Over the holiday weekend, rummaging through old file boxes in the barn, I came across a folder of my five-minute commentaries aired on WDEV radio thirty years ago. Most of them dealt with issues now long forgotten, but the final one in 1988, entitled “Vermont’s Future,” got my attention. So here it is, slightly updated:
Last year’s debate on school centralization and this year’s battle over growth control have brought to center stage the question: what kind of future can we expect for Vermont? Two very different pictures have emerged. One is Vermont as Land of Freedom. The other is Vermont as Land of Community. These twin themes, freedom and community, have swirled back and forth throughout Vermont history, and indeed, through American history.
The Land of Freedom is the land of individual rights. It is the land of private property ownership, a competitive economic system, and the opportunity to grow and become. In the Land of Freedom, independent citizens, their property and their rights secured by a limited government, will be happy, productive, and compassionate toward the less fortunate. They will come together, not as subjects, but as free and independent citizens, to meet great crises and govern themselves.
The Land of Community is the land of working together, of shared values, of cooperation. It is the land of “we,” as in “we don’t want Vermont to turn into New Jersey.” In the Land of Community citizens are expected to yield to the will of the majority rather than pursue their personal interests and private rights.
The Land of Freedom can be any scale, but the Land of Community has definite limits. For some purposes all of Vermont is a community. We were a community when as one we spoke out for halting the spread of slavery and sent our soldiers to save the Union. We were a community with all Americans when the Japanese bombed Pearl Harbor.
But in most things we do, Vermont is not a true statewide community, a fact long recognized in the old Mountain Rule, which alternated the governorship between the east and west sides of the Green Mountains. Bennington and Newport have very little in common, in any practical sense. The real battle for the soul of Vermont is over the extent to which the people in control of state government will force their idea of community on people who rarely have much in common.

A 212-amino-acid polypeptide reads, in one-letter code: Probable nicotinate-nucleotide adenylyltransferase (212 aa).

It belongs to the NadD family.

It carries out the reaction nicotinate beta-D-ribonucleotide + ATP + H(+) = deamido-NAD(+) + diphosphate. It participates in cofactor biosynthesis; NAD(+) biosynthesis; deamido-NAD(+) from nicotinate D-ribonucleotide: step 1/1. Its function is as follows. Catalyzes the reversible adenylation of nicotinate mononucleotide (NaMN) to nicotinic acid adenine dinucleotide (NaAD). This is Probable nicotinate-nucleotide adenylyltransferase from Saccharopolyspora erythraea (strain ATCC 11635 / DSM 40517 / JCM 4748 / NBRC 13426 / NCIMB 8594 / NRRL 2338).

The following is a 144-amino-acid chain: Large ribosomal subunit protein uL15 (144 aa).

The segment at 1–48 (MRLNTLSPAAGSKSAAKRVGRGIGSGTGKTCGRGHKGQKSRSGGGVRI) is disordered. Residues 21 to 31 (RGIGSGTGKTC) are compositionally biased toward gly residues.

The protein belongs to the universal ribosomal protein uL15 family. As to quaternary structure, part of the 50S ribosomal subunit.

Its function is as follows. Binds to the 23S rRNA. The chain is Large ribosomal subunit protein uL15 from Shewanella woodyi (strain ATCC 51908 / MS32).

The backers of the Land of Community idea seem always eager to homogenize our society. They want to equalize, standardize, and unify what they conceive to be the various diverse parts of a statewide community. In doing so they give short shrift to the advocates of freedom, for they see freedom and individual rights as bothersome obstructions to their goal of creating a Land of Community in all things, regulated and enforced by the central power in Montpelier.
It is the Land of Community people who think up school regionalization schemes, so that all communities will be efficiently managed from Montpelier to produce the same thing for all of our children. It is the Land of Community people who want growth managed from the center, for the benefit of everybody. It is the Land of Community people who deplore the private ownership of property, for they are convinced that with freedom and property, individuals will undermine their vision of the common good.
To the Land of Freedom people, individual liberty comes first. They believe that only independent men and women can govern themselves in a republic, and they believe that centralized control over the things that are locally different signals the beginning of a tyranny which aims to strip them of their rights. Thus they want to keep control of their children’s schools, and they oppose every attempt to strip them of their rights in land and, for that matter, their right to own guns.
The freedom advocates are today on the defensive, as the centralizers and standardizers and controllers have the upper hand in our state government. But the time may come when the pendulum swings back – and I for one hope it does.”
My signoff for that 1988 commentary was: “This will be my last broadcast with you, for today I am becoming a candidate for the state Senate. I’ve enjoyed doing these shows, and I hope you have enjoyed listening – or if you have hated every minute of them, I hope I’ve at least made you think.”
John McClaughry is vice president of the Ethan Allen Institute.